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Wednesday 1 October 2014

Cork are certainly now the real deal

Noel Horgan

Published 16/08/2014 | 00:00

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There is no disputing that Cork will head into next Sunday's All Ireland semi-final in a more positive frame of a mind for a championship encounter with Tipperary than has been the case for quite some time.

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On the face of it, the Rebels' record since Jimmy Barry-Murphy took the helm two years ago looks more impressive than Tipp's, given that this will be their third consecutive semi-final appearance.

Tipp, for their part, failed to win a championship game last year, losing to Limerick in the Munster semi final before going under to Kilkenny in their first outing in the qualifiers. Having succumbed to the Cats in the 2012 All-Ireland semi-final, it meant their losing sequence was extended to four games after they again made their exit from the Munster championship at the hands of Limerick this year.

Trailing by six points with 18 minutes remaining in their next assignment against Galway, it seemed as if Tipp's season was again destined to end prematurely, but they staged a remarkable recovery to run out winners by 3-25 to 4-13.

They followed that up with a couple of facile victories over Offaly and Dublin, which means they will carry considerable momentum into the historic meeting with their age-old rivals at Croker on Sunday.

It will be the first championship clash between the counties since 2012 when Tipp came through by just a point at Pairc Uí Chaoimh. That was Cork's first championship match under Jimmy Barry-Murphy's stewardship since the Leeside legend brought the curtain down on his initial tenure in 2000.

He had served four years back then, guiding Cork out of the doldrums to All-Ireland glory in 1999 with a team that was built on the back of consecutive All-Ireland Under 21 triumphs in 1997 and 1998.

He faced a similar situation two years ago, as Cork were ranked a bit behind the three top teams, Kilkenny, Tipp and Galway, at the time, and, in view of a dearth of under-age success in the preceding years, the consensus was that he was going to find it much more difficult to work the oracle again.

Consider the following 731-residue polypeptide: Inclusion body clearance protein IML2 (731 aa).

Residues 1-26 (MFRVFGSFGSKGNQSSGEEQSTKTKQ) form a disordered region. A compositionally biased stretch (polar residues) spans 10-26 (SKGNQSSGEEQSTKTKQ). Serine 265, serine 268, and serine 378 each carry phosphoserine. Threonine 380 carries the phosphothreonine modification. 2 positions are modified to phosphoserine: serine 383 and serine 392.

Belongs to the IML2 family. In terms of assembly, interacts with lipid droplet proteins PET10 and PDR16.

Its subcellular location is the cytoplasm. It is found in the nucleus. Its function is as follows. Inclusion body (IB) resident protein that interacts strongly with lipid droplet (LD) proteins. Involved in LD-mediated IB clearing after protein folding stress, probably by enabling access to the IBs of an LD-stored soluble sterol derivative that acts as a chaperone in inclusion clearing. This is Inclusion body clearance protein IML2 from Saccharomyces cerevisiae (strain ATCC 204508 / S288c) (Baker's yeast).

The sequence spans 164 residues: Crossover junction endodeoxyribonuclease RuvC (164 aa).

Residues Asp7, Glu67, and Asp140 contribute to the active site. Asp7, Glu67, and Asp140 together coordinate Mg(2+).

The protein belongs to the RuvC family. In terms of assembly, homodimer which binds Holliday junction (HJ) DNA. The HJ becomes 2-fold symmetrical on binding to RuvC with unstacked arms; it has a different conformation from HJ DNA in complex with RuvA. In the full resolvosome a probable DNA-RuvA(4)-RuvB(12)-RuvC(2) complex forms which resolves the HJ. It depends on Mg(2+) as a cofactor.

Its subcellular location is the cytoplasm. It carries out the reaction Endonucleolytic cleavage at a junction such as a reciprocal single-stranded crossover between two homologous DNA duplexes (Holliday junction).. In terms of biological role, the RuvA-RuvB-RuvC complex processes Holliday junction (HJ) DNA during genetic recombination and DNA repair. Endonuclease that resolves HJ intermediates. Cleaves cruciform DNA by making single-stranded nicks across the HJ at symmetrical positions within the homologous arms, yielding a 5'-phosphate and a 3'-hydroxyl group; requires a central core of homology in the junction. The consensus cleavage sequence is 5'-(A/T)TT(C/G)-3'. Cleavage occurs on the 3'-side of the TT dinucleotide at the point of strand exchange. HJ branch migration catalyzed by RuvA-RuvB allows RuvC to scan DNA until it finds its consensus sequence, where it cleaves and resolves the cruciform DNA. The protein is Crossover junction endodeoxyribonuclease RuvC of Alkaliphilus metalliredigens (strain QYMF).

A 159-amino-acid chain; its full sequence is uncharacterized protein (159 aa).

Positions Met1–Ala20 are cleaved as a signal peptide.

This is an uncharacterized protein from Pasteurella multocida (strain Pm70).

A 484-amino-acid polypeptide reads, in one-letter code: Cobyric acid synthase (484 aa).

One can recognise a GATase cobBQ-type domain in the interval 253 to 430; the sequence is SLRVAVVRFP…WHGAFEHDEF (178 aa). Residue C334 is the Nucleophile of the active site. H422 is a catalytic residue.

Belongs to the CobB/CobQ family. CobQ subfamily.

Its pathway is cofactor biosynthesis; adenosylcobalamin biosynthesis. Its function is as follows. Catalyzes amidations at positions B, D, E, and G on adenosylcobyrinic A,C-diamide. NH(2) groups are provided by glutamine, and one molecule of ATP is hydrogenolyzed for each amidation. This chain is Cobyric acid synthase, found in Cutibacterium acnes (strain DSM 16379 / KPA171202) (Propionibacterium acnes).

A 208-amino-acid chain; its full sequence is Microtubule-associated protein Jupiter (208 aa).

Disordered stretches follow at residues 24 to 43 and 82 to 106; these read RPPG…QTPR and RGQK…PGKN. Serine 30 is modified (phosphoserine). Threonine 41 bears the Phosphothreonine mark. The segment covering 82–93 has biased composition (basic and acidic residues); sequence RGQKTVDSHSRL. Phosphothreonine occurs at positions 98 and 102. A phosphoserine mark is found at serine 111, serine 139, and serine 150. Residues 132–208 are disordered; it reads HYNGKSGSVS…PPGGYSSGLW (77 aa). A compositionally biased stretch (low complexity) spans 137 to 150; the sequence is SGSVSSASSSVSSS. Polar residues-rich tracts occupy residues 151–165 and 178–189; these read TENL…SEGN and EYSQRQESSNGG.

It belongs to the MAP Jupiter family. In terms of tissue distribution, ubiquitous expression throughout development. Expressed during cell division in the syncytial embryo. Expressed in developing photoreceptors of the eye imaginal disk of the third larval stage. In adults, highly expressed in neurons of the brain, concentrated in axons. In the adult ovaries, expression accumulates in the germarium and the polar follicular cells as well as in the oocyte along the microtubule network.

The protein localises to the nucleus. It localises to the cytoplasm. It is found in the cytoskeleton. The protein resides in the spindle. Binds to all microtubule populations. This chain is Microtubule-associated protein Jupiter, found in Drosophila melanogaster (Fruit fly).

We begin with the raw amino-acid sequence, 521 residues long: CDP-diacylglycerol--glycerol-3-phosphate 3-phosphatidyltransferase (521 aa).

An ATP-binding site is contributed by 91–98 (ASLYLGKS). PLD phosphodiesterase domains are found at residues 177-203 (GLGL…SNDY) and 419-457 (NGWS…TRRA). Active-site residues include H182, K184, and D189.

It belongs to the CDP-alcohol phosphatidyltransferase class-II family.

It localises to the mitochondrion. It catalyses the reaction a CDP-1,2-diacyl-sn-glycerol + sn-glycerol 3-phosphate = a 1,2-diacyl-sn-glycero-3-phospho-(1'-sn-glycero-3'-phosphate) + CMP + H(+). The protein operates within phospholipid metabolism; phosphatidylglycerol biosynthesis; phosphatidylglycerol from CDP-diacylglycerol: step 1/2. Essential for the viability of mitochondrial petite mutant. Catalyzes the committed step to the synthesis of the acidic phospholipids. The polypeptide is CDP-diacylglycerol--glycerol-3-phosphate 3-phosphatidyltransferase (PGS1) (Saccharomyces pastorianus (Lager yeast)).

Getting to within a point of Tipp in 2012 was viewed as a creditable achievement by Cork, notwithstanding the fact they enjoyed a numerical advantage for most of the second half. Their elimination by Galway in the All Ireland semi-final that year, however, appeared to confirm that they had some way to go before hopes of a return to the top could be seriously entertained.

Remarkably, they almost got there last year, bouncing back from a Munster final defeat by Limerick to advance to the showpiece at the expense of Kilkenny and Dublin in turn, but not everyone was convinced they would make a similar impact this season.

The victories over Kilkenny and Dublin were facilitated to a certain extent by the fact that the opposition had a player sent off at critical stages of both games. It's quite conceivable they would have prevailed in any case, and maybe they would have beaten Limerick in the Munster final had not Patrick Horgan been sent off shortly before half time, but the two games against Clare in the All Ireland final showed that Cork weren't quite the complete package just yet.